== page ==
Ubiquitin homeostasis is disrupted with misfolded membrane protein accumulation

There is increasing evidence that suggests ubiquitin homeostasis and maintenance of the free ubiquitin pool is critical for cellular survival under normal and stress conditions [6265]. Because we observed that growth defect in dfm1Δ cells is dependent on ubiquitination of membrane substrates, we hypothesized that ubiquitin conjugation to accumulating membrane proteins reduces the availability of free ubiquitin, impacting cell viability.

One hypothesis that would explain substrate ubiquitination dependency of the growth defect in dfm1Δ cells is that the pool of monomeric ubiquitin is depleted by accumulation of misfolded membrane proteins. If this hypothesis is correct, exogenous ubiquitin should rescue the growth defect seen from substrate-induced stress in dfm1Δ cells. To that end, dfm1Δ+Hmg2 cells harboring a plasmid containing ubiquitin under the control of the copper inducible promoter CUP1 [66] were tested in the substrate-toxicity assay. These cells were plated on 2% galactose and 50 μM copper to induce expression of Hmg2 and ubiquitin in dfm1Δ cells, respectively. Notably, supplementation of ubiquitin restored the growth defect (Fig 7D). We blotted for monomeric ubiquitin to determine whether this pool is depleted in dfm1Δ+Hmg2 cells and found that it was reduced compared to WT and hrd1Δ strains with Hmg2 (Fig 7E and 7F). In contrast, dfm1Δ without overexpressed Hmg2 do not show a decrease in monomeric ubiquitin (S5A and S5B Fig).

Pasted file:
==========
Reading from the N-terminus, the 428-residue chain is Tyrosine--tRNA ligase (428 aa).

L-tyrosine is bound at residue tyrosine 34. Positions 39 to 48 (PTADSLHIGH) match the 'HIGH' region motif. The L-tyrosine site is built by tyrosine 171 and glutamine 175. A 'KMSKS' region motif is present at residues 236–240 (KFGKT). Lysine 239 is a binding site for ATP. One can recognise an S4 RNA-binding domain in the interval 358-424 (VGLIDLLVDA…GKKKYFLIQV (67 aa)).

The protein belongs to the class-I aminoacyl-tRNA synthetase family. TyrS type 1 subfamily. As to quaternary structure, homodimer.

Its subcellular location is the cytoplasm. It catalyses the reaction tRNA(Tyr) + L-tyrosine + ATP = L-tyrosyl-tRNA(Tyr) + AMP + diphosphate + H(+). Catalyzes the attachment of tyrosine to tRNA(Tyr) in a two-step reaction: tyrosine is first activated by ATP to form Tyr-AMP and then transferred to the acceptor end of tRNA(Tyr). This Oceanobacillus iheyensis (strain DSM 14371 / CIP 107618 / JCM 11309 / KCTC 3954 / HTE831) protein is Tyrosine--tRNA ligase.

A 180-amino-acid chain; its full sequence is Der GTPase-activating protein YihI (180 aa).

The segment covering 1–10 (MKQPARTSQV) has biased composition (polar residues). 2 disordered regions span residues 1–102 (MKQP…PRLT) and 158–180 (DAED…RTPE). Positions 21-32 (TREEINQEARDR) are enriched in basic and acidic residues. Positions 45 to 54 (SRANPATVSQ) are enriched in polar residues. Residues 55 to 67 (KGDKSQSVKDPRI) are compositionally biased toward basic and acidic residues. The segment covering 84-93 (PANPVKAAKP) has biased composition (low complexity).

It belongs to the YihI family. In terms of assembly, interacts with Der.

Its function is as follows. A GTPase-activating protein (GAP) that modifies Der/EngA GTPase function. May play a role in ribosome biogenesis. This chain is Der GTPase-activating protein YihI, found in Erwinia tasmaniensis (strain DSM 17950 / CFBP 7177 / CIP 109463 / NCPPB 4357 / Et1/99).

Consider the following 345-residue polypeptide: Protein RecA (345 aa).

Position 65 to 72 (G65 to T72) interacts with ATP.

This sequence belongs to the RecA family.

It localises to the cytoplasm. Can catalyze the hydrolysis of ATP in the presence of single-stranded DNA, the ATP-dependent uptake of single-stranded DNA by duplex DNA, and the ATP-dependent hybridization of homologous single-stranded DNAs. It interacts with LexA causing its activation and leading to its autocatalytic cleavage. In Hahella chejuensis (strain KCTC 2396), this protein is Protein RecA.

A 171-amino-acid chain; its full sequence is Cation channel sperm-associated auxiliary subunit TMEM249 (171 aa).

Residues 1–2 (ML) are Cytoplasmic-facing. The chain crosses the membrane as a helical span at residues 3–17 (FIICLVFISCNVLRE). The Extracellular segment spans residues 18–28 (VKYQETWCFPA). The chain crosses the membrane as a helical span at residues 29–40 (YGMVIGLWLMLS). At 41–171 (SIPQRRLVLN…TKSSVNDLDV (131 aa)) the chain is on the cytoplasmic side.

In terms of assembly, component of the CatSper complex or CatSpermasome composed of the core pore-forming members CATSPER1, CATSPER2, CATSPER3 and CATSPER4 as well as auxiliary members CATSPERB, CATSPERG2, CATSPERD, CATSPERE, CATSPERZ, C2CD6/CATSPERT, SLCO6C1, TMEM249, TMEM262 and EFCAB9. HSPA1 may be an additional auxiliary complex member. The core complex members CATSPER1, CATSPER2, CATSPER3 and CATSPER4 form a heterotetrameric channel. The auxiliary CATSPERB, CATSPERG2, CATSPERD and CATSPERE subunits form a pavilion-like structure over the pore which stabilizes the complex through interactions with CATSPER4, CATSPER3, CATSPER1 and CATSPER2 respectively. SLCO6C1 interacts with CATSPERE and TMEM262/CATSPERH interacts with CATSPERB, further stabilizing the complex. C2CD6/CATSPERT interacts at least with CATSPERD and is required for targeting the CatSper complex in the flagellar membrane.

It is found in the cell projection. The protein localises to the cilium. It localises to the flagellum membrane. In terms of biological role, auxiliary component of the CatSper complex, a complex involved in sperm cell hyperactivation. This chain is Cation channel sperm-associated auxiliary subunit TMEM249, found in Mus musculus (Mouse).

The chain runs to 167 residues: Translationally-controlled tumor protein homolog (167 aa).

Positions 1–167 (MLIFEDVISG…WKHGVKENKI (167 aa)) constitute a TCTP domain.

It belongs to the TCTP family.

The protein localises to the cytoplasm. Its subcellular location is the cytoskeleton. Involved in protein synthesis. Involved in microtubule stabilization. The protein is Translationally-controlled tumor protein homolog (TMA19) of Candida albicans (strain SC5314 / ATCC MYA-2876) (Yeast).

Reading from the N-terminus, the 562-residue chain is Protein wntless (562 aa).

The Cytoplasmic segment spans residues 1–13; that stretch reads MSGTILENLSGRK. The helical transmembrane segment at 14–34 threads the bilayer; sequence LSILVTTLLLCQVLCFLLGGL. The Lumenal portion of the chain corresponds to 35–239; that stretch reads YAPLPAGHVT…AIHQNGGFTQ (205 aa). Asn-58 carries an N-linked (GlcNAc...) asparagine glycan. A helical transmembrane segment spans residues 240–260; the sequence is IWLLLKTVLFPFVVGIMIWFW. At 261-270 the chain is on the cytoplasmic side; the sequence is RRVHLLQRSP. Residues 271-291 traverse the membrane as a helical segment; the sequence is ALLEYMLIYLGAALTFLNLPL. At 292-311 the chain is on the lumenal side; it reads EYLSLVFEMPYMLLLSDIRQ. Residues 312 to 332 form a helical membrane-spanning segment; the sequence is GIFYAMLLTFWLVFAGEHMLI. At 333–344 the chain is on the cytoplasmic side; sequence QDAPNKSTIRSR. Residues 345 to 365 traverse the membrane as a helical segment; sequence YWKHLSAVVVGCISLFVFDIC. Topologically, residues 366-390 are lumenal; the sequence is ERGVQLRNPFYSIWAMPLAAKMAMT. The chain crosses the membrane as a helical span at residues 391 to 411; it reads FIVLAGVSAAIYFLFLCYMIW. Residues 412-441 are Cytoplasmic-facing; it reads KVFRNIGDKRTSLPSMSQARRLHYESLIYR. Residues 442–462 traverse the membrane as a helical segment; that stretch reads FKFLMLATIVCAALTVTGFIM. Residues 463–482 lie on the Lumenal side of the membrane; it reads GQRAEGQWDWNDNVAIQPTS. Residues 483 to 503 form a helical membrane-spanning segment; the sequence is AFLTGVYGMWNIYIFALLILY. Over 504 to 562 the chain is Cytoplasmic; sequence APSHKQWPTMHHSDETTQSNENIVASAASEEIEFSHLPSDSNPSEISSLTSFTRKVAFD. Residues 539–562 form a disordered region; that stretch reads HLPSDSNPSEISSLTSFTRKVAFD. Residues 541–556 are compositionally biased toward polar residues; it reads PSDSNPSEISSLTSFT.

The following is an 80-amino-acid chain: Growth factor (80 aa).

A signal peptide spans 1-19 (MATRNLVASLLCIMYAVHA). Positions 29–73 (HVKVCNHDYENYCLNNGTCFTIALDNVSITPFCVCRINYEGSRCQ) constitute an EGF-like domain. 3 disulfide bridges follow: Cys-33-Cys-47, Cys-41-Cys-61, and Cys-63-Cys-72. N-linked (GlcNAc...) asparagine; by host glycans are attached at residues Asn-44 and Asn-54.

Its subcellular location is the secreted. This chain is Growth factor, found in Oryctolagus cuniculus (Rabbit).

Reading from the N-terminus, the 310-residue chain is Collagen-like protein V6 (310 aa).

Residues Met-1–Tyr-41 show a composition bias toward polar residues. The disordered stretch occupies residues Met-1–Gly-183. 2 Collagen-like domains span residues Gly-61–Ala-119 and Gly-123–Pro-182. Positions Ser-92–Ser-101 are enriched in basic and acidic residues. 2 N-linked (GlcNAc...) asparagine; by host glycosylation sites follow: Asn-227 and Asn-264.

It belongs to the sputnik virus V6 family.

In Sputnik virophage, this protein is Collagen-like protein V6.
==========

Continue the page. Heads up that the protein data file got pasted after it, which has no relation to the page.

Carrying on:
Deubiquitinases prevent or resolve misfolded membrane protein stress

The deubiquitinase (DUB) Ubp6 is a peripheral subunit of the proteasome and recycles ubiquitin from substrates prior to proteasome degradation [65]. Accordingly, ubp6Δ cells were employed in the substrate-toxicity assay to determine whether this protein is involved in alleviating misfolded membrane protein stress by replenishing the free ubiquitin pool. By utilizing the substrate-toxicity assay, we found Hmg2 or Ste6* expression causes a growth defect in ubp6Δ cells (Figs 7F and S5C). Like dfm1Δ and rpn4Δ cells, this growth defect was specific to misfolded membrane proteins and was not observed with CPY* (S6D Fig). To confirm whether this effect was specific to Ubp6, we also tested DUB Doa4, another regulator of free ubiquitin, in the substrate-toxicity assay. Unexpectedly, we found that doa4Δ cells phenocopy ubp6Δ cells with Hmg2 expression (S6A Fig). From this observation, we tested a collection of DUB KOs in the substrate-toxicity assay. Of the 14 yeast DUBs tested (out of 22 DUBs total), we observed a growth defect with both ubp9Δ and ubp14Δ cells (Figs 7H and S6B). Interestingly, Ubp6, Doa4, and Ubp14 have all previously been implicated in ubiquitin homeostasis and, to date, no research has been conducted into the specific role of Ubp9 [67]. Interestingly, when a misfolded cytosolic substrate, ΔssCPY*, is expressed in ubp6Δ, doa4Δ, ubp9Δ, and ubp14Δ cells, there is no growth defect observed (S6C Fig).

Absence of deubiquitinases and RPN4 in combination with DFM1 do not exacerbate toxicity